When you are looking at a sea of colorful poinsettias, how do you know which one is the best one? How do you pick the perfect poinsettia?
Pick the perfect poinsettia color
First of all, choose the color you like. There are red, pink, white, and painted ones in a myriad of colors.
Look at the plant
So other than color, what else are you looking for? First of all, look at the plant. Does it look good? Are the tips of the bracts brown? Are there wilted leaves or broken branches? If so, keep looking.
Check under the poinsettia pot cover
Next check the pot cover. Is it full of water? If it is, keep moving.
If there is water in the cover, you have no idea how long it has been standing in water. Rotten roots are the result.
At the very least, check the leaves hidden by the top of the cover. If allowed to dry out, it may have some crispy leaves. That would indicate a plant that hasn’t been well cared for. Again, keep looking.
Check the true flowers
The colored parts of the poinsettia are bracts, or modified leaves. The true flowers are the small green or yellow parts in the middle of the bracts.
Check these because if closed and green then the plant will last longer.
The pollen sacs in the middle of the white poinsettia below, are much further along than the one above. So, the poinsettia above will last longer than the one below.
Now, I’m sure many of you are thinking, “Who cares? They are trash after the holidays anyway, right?”
The fact is, the holiday season seems to get pushed earlier every year. Poinsettias are being purchased earlier.
We want them to last until the holidays are over, so we have to buy them as “fresh” as we can. Buying them with lots of pollen showing is like buying a piece of fruit that is too ripe.
How long have they been sleeved
Another factor to take into account is the amount of time the poinsettia has been in a sleeve. Shipped poinsettias are covered in plastic or paper sleeves to protect them.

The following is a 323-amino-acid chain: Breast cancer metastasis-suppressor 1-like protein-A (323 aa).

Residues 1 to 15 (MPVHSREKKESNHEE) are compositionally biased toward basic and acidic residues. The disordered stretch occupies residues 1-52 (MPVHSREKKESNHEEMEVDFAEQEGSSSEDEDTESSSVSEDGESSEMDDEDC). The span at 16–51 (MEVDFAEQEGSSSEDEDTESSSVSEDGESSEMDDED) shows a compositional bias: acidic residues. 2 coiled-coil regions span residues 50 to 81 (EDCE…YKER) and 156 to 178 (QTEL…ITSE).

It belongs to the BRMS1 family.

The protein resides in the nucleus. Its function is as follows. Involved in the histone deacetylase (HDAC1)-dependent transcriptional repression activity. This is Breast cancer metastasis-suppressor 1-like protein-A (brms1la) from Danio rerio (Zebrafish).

They should be unwrapped as soon as they arrive at the garden center. Leaving them sleeved can damage the foliage and accelerate the aging process.
They like it toasty warm
The last thing to worry about is temperatures when transporting your poinsettia. It is a tropical plant from Mexico and does not appreciate temperatures below 50 degrees.
A PAPER sleeve should completely cover the plant. This, of course, is imperative if it is below 50. Where I live, it most likely is going to be below 50 when it is poinsettia buying time.
Poinsettia torture witnessed by me
I was at a large warehouse store today and saw poinsettias leaving the store in plastic sleeves. They didn’t cover the entire plant and it was well below 40 degrees.
How do you think those poinsettias will look tomorrow? I would think a little worse for the wear.
They may have brown edges or even completely wilted leaves. They WERE beautiful poinsettias.
Take your plant in its paper sleeve to a warm car and go straight home. Running 10 other errands and leaving it in a freezing car will not bode well for your plant.
So to recap- check inside the pot cover, observe the color of the pollen sacs, and cover your plant when bringing it home.
Read here for information about caring for your poinsettia once you get it home. Be a smart shopper and you will be able to enjoy your poinsettia long after the season is over.
Do you keep your poinsettias or throw them out? Tell me in the comments.
Have a great week, plant friends!
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Thank you for the tips. I usually go to the greenhouse at Cantigny Park each Nov and buy a poinsettia. They are very well cared for – but I’ll look for the things you pointed out and remember to keep it warm on the way home.
Sound good! Keep it warm and evenly moist and all should be good.